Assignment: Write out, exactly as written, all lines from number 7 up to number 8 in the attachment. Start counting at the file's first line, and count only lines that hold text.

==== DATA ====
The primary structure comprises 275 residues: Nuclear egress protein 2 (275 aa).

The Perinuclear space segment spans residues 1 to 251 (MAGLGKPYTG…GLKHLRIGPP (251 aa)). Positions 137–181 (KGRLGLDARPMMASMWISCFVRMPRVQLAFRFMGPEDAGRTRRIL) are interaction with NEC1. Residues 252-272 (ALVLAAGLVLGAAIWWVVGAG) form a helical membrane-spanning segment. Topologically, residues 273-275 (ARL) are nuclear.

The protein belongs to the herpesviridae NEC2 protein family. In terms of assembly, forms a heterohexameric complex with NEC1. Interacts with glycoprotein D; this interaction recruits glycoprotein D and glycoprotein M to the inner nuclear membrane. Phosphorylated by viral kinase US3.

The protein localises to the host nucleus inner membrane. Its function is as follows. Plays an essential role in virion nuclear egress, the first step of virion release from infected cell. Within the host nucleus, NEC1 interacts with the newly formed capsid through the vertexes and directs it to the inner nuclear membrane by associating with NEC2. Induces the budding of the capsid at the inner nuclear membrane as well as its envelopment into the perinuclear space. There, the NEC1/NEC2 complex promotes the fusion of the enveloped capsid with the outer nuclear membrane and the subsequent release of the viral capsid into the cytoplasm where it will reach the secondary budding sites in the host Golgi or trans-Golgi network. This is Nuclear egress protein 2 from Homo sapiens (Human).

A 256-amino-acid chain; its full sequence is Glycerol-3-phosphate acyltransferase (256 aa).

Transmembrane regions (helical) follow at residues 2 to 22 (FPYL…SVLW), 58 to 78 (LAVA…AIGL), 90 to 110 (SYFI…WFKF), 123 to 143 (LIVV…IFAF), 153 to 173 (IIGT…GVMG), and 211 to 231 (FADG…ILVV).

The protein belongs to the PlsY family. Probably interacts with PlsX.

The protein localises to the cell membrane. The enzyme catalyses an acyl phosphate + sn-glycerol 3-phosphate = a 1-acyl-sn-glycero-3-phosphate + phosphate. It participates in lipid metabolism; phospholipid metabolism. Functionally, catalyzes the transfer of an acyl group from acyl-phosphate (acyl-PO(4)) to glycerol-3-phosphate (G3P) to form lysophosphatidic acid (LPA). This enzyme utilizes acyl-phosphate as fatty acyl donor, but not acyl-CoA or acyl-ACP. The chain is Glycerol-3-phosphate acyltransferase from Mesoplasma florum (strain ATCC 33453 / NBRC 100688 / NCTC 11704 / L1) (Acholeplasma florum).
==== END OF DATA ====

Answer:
The protein belongs to the PlsY family. Probably interacts with PlsX.

The protein localises to the cell membrane. The enzyme catalyses an acyl phosphate + sn-glycerol 3-phosphate = a 1-acyl-sn-glycero-3-phosphate + phosphate. It participates in lipid metabolism; phospholipid metabolism. Functionally, catalyzes the transfer of an acyl group from acyl-phosphate (acyl-PO(4)) to glycerol-3-phosphate (G3P) to form lysophosphatidic acid (LPA). This enzyme utilizes acyl-phosphate as fatty acyl donor, but not acyl-CoA or acyl-ACP. The chain is Glycerol-3-phosphate acyltransferase from Mesoplasma florum (strain ATCC 33453 / NBRC 100688 / NCTC 11704 / L1) (Acholeplasma florum).